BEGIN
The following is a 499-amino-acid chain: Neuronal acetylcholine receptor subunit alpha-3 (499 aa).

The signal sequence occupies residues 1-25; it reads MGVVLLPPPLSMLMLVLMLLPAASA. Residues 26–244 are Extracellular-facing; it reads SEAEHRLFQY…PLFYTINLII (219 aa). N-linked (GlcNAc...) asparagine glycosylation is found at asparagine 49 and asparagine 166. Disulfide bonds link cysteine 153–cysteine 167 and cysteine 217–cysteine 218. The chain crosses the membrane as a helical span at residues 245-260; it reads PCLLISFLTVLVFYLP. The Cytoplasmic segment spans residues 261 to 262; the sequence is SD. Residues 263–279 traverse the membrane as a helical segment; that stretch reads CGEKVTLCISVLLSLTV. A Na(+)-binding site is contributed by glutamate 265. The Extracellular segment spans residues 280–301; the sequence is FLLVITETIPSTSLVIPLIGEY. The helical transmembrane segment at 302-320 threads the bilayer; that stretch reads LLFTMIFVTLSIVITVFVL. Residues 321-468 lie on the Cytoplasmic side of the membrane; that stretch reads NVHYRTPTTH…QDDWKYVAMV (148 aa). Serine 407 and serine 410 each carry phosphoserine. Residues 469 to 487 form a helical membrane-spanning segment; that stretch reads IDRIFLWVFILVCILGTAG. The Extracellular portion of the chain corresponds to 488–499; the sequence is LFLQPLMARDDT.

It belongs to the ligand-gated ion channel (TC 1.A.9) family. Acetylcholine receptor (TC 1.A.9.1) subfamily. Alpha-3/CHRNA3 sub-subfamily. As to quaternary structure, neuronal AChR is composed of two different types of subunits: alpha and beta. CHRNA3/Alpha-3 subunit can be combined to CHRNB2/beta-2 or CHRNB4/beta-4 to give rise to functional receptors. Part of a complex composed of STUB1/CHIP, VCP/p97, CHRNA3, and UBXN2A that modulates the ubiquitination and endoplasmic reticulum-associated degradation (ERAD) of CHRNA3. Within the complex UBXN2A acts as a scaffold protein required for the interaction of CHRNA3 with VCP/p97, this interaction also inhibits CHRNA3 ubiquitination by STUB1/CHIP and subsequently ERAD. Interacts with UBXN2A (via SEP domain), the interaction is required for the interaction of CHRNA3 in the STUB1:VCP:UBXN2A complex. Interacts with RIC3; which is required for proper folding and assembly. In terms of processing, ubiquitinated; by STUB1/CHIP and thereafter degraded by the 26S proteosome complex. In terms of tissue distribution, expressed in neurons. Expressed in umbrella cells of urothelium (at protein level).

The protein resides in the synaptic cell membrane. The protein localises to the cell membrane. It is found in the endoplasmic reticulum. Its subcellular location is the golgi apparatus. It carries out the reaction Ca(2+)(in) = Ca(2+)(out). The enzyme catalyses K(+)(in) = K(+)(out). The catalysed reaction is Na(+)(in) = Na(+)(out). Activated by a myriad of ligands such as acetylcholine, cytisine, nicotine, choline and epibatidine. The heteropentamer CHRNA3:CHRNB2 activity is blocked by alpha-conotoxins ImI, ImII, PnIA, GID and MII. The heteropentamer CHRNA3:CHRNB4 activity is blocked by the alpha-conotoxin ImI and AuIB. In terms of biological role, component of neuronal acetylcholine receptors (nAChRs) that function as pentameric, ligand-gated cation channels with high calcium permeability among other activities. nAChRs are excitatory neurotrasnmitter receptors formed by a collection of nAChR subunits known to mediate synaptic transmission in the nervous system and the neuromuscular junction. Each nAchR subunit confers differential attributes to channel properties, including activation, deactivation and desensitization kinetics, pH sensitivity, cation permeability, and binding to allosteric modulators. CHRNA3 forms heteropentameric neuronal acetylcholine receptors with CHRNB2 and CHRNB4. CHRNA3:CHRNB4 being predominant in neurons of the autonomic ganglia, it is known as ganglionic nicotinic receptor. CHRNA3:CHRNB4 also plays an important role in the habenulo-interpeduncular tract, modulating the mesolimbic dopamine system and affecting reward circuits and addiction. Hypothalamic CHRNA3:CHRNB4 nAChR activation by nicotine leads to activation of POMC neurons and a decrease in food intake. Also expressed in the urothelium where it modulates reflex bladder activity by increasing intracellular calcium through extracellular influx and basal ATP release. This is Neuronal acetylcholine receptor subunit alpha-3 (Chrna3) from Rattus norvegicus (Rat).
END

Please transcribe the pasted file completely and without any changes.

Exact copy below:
The following is a 499-amino-acid chain: Neuronal acetylcholine receptor subunit alpha-3 (499 aa).

The signal sequence occupies residues 1-25; it reads MGVVLLPPPLSMLMLVLMLLPAASA. Residues 26–244 are Extracellular-facing; it reads SEAEHRLFQY…PLFYTINLII (219 aa). N-linked (GlcNAc...) asparagine glycosylation is found at asparagine 49 and asparagine 166. Disulfide bonds link cysteine 153–cysteine 167 and cysteine 217–cysteine 218. The chain crosses the membrane as a helical span at residues 245-260; it reads PCLLISFLTVLVFYLP. The Cytoplasmic segment spans residues 261 to 262; the sequence is SD. Residues 263–279 traverse the membrane as a helical segment; that stretch reads CGEKVTLCISVLLSLTV. A Na(+)-binding site is contributed by glutamate 265. The Extracellular segment spans residues 280–301; the sequence is FLLVITETIPSTSLVIPLIGEY. The helical transmembrane segment at 302-320 threads the bilayer; that stretch reads LLFTMIFVTLSIVITVFVL. Residues 321-468 lie on the Cytoplasmic side of the membrane; that stretch reads NVHYRTPTTH…QDDWKYVAMV (148 aa). Serine 407 and serine 410 each carry phosphoserine. Residues 469 to 487 form a helical membrane-spanning segment; that stretch reads IDRIFLWVFILVCILGTAG. The Extracellular portion of the chain corresponds to 488–499; the sequence is LFLQPLMARDDT.

It belongs to the ligand-gated ion channel (TC 1.A.9) family. Acetylcholine receptor (TC 1.A.9.1) subfamily. Alpha-3/CHRNA3 sub-subfamily. As to quaternary structure, neuronal AChR is composed of two different types of subunits: alpha and beta. CHRNA3/Alpha-3 subunit can be combined to CHRNB2/beta-2 or CHRNB4/beta-4 to give rise to functional receptors. Part of a complex composed of STUB1/CHIP, VCP/p97, CHRNA3, and UBXN2A that modulates the ubiquitination and endoplasmic reticulum-associated degradation (ERAD) of CHRNA3. Within the complex UBXN2A acts as a scaffold protein required for the interaction of CHRNA3 with VCP/p97, this interaction also inhibits CHRNA3 ubiquitination by STUB1/CHIP and subsequently ERAD. Interacts with UBXN2A (via SEP domain), the interaction is required for the interaction of CHRNA3 in the STUB1:VCP:UBXN2A complex. Interacts with RIC3; which is required for proper folding and assembly. In terms of processing, ubiquitinated; by STUB1/CHIP and thereafter degraded by the 26S proteosome complex. In terms of tissue distribution, expressed in neurons. Expressed in umbrella cells of urothelium (at protein level).

The protein resides in the synaptic cell membrane. The protein localises to the cell membrane. It is found in the endoplasmic reticulum. Its subcellular location is the golgi apparatus. It carries out the reaction Ca(2+)(in) = Ca(2+)(out). The enzyme catalyses K(+)(in) = K(+)(out). The catalysed reaction is Na(+)(in) = Na(+)(out). Activated by a myriad of ligands such as acetylcholine, cytisine, nicotine, choline and epibatidine. The heteropentamer CHRNA3:CHRNB2 activity is blocked by alpha-conotoxins ImI, ImII, PnIA, GID and MII. The heteropentamer CHRNA3:CHRNB4 activity is blocked by the alpha-conotoxin ImI and AuIB. In terms of biological role, component of neuronal acetylcholine receptors (nAChRs) that function as pentameric, ligand-gated cation channels with high calcium permeability among other activities. nAChRs are excitatory neurotrasnmitter receptors formed by a collection of nAChR subunits known to mediate synaptic transmission in the nervous system and the neuromuscular junction. Each nAchR subunit confers differential attributes to channel properties, including activation, deactivation and desensitization kinetics, pH sensitivity, cation permeability, and binding to allosteric modulators. CHRNA3 forms heteropentameric neuronal acetylcholine receptors with CHRNB2 and CHRNB4. CHRNA3:CHRNB4 being predominant in neurons of the autonomic ganglia, it is known as ganglionic nicotinic receptor. CHRNA3:CHRNB4 also plays an important role in the habenulo-interpeduncular tract, modulating the mesolimbic dopamine system and affecting reward circuits and addiction. Hypothalamic CHRNA3:CHRNB4 nAChR activation by nicotine leads to activation of POMC neurons and a decrease in food intake. Also expressed in the urothelium where it modulates reflex bladder activity by increasing intracellular calcium through extracellular influx and basal ATP release. This is Neuronal acetylcholine receptor subunit alpha-3 (Chrna3) from Rattus norvegicus (Rat).